The Quick and Dirty on Marketing, Advertising and Branding
In my work as a lecturer and consultant, I often meet new entrepreneurs or inventors who will instantly trash their credibility by saying something like, "My marketing strategy is to advertise online."
Beyond the fact that "advertising online" is a radical over-simplification of this complex proposition, misunderstanding and mixing the concepts of marketing and advertising, and often branding as well, will make any entrepreneur look inexperienced and can give investors and partners a reason to question your strategy.
Understanding marketing, advertising and branding is not that difficult. I consulted with Tonia Spier, founder and creative director of the advertising firm C.A.S.E. Solutions, and asked how she explains these three business concepts to new entrepreneurs. Here is my rough interpretation of her much more eloquent explanation.
Marketing is the message that your business gives to others.
When you explain your business to consumers, business partners and stakeholders, you are describing your company's benefits, attributes, and more important, value.
You control how people perceive your company by controlling what you present to the world. It is your first and ongoing impression to consumers, so it is critically important that you devote time through when you develop your marketing strategy.
It is comparable to the way you dress. What you choose to wear in the morning is a reflection of how you want others to view and judge you throughout the day. Yes, you are being judged when you walk through the grocery store in your pajamas.
Advertising is the message about your business that others are receiving -- again and again and again.
Unlike marketing, which is a constantly maturing and evolving proposition, advertising should be looked at as a much longer and static strategy. Sure, you can change and alter your advertising from time to time, but once campaigns are launched, it is challenging to change course. More important, the wrong advertising campaign can completely undermine and ruin a well thought out marketing strategy by delivering the wrong message.
Comparing again to how you dress, you probably would not wear pajamas to a networking event or a business suit simple to go grocery shopping. Where and when you dress is as important as how.
Branding is the message you are receiving from others.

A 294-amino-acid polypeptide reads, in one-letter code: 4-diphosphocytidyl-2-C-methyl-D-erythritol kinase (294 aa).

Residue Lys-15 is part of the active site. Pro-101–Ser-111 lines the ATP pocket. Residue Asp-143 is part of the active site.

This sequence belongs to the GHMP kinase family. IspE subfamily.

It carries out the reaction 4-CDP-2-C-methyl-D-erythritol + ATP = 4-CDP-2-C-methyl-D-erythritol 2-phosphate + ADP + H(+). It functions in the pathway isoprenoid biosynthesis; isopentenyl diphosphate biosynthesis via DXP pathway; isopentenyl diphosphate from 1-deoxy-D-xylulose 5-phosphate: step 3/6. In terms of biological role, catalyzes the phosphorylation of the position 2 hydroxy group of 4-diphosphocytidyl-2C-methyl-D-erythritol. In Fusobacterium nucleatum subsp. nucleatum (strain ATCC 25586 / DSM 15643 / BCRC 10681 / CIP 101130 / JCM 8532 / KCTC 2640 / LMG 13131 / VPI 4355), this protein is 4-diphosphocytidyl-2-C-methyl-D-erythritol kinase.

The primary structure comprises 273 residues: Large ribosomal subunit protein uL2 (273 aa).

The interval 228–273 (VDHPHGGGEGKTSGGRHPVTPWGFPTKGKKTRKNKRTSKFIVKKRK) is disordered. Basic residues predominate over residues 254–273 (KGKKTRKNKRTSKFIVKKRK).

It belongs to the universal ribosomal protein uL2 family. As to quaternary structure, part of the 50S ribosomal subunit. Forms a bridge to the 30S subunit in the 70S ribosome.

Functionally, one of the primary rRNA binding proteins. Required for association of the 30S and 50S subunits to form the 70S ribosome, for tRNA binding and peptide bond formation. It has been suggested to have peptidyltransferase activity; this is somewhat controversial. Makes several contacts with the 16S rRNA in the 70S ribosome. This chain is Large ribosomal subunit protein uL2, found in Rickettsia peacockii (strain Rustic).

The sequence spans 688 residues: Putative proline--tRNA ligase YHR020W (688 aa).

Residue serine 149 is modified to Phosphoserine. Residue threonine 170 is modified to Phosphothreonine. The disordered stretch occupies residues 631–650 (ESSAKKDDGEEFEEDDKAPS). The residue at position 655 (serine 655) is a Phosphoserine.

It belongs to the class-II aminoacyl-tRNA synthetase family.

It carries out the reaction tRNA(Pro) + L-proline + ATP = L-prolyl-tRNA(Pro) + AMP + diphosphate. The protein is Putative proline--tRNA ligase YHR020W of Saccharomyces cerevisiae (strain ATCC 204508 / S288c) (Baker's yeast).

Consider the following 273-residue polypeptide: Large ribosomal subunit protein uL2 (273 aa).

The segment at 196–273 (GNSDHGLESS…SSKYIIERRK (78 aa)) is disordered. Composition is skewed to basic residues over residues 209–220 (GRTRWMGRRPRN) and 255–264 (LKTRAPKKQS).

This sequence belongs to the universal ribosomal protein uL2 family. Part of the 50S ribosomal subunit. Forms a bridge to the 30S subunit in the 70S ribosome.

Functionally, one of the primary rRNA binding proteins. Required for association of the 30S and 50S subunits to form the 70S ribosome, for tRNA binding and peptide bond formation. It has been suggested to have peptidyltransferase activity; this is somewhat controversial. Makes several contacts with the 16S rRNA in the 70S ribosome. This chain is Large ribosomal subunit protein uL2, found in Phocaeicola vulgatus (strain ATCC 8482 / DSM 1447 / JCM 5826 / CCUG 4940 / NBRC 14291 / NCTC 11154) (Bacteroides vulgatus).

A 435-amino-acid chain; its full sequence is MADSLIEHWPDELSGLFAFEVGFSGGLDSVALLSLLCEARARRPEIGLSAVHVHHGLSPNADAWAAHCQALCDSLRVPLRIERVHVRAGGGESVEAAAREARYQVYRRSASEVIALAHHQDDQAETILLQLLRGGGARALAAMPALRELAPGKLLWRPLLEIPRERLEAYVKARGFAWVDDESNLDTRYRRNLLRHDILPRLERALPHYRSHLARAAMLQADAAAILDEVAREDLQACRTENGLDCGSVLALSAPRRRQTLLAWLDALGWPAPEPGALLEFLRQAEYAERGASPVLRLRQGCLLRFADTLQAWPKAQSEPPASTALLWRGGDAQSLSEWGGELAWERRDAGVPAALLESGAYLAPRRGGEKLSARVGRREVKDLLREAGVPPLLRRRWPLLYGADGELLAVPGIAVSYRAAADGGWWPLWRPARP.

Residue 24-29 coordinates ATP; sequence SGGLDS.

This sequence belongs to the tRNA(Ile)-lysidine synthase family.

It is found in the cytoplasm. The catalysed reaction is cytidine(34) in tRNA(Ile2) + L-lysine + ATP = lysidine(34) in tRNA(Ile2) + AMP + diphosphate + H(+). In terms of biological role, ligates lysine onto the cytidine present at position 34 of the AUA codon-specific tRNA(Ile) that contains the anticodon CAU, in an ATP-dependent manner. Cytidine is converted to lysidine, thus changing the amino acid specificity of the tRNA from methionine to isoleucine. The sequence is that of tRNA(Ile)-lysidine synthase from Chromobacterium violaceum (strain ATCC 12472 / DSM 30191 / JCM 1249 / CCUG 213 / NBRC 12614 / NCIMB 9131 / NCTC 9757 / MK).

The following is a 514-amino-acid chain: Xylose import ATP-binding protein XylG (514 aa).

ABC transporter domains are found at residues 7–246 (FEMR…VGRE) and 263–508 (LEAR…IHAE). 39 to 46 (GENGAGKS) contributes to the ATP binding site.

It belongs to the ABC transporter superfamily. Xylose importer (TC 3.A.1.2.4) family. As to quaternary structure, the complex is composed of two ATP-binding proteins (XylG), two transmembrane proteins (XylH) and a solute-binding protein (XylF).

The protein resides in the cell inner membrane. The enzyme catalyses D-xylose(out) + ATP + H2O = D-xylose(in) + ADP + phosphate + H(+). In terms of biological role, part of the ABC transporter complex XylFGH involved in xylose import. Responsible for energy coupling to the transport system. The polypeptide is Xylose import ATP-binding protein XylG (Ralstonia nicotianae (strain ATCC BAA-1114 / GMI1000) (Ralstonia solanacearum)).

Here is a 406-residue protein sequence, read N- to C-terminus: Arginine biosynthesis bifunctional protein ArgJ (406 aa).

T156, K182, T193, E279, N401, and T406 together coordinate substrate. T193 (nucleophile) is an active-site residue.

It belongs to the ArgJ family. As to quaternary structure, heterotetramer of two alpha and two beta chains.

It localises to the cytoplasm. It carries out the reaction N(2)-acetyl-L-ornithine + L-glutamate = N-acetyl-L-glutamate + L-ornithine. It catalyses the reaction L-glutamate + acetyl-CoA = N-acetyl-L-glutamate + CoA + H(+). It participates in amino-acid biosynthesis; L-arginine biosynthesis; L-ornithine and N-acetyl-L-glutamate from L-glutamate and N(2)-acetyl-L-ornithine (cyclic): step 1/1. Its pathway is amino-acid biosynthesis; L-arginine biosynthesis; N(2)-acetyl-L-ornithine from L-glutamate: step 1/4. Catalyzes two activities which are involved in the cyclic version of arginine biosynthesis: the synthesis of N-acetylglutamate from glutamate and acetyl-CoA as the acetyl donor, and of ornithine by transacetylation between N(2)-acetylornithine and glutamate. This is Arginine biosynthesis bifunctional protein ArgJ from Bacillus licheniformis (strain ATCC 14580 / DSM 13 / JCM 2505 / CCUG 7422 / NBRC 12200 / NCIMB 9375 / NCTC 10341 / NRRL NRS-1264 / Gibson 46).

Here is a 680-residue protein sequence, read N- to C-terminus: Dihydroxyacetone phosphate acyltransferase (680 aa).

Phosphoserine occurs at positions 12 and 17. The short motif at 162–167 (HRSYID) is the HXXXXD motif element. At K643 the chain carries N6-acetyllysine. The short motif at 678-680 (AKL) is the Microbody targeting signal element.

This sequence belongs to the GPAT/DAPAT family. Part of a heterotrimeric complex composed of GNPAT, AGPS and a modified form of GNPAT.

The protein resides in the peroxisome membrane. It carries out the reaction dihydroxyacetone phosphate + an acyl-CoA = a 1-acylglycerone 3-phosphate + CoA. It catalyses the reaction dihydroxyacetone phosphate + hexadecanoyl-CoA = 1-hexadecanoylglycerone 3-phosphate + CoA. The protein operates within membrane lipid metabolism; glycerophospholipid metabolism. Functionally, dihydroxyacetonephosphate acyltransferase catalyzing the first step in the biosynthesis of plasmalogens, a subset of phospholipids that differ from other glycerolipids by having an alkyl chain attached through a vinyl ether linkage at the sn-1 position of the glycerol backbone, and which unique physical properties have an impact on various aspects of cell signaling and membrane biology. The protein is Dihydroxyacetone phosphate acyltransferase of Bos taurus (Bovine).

Branding is the happiness and value proposition people put on you and your company. Good reviews, the willingness to pay a premium for your product or service, and the general goodwill you create through providing exceptional value to your consumers is your brand. You can guide your branding proposition with a well planned marketing strategy and a well executed advertising strategy, but ultimately your brand is controlled by your consumers.
Let us assume you do go to a networking event in your pajamas. If you are Mark Zuckerberg, you have already established your brand and your value, and for the most part, pajamas will not cause a negative affect on the image that you have created. For the vast majority of all other companies, however, we do not have (and probably do not want the kind of) the brand equity with our customers to allow us to wear pajamas in a professional environment, so it could greatly harm the value we are trying to convey.
So, take the time to understand the difference between marketing, advertising and branding. Doing so will will help you to speak more knowledgeably about your business and strategy, and help you avoid looking uninformed or inexperienced.
And, regardless, it is just a good idea to never wear pajamas outside your home.
Agree or disagree? Please share your valuable thoughts and insights below with others.
Related: How to Harness Your Brand's Energy
Entrepreneur Editors' Picks
Formerly Enslaved Black Man Nearest Green Taught Jack Daniel Everything He Knew About Whiskey. Today, the Founder of Uncle Nearest Premium Whiskey Celebrates His Legacy.
Leadership Lessons From the Exclusive Creativity School That 'Packs 5 Years Learning Into 5 Days'
3 Expert-Backed Strategies for Staying Calm in Times of Confrontation
The CEO of Wayfair Has Helped Revolutionize Digital Shopping for 20 Years. Here's How He Handles Rocky Economic Conditions.
This Founder Went to Prison When He Was 15 Years Old. That's Where He Came Up With the Idea for a Company Now Backed By John Legend.
3 Signs You're Letting Pride Get in the Way of Being Successful
Chip and Joanna Gaines and Shonda Rhimes Found Incredible Success By Using This One Entrepreneurial Strategy. Here's How You Can Too.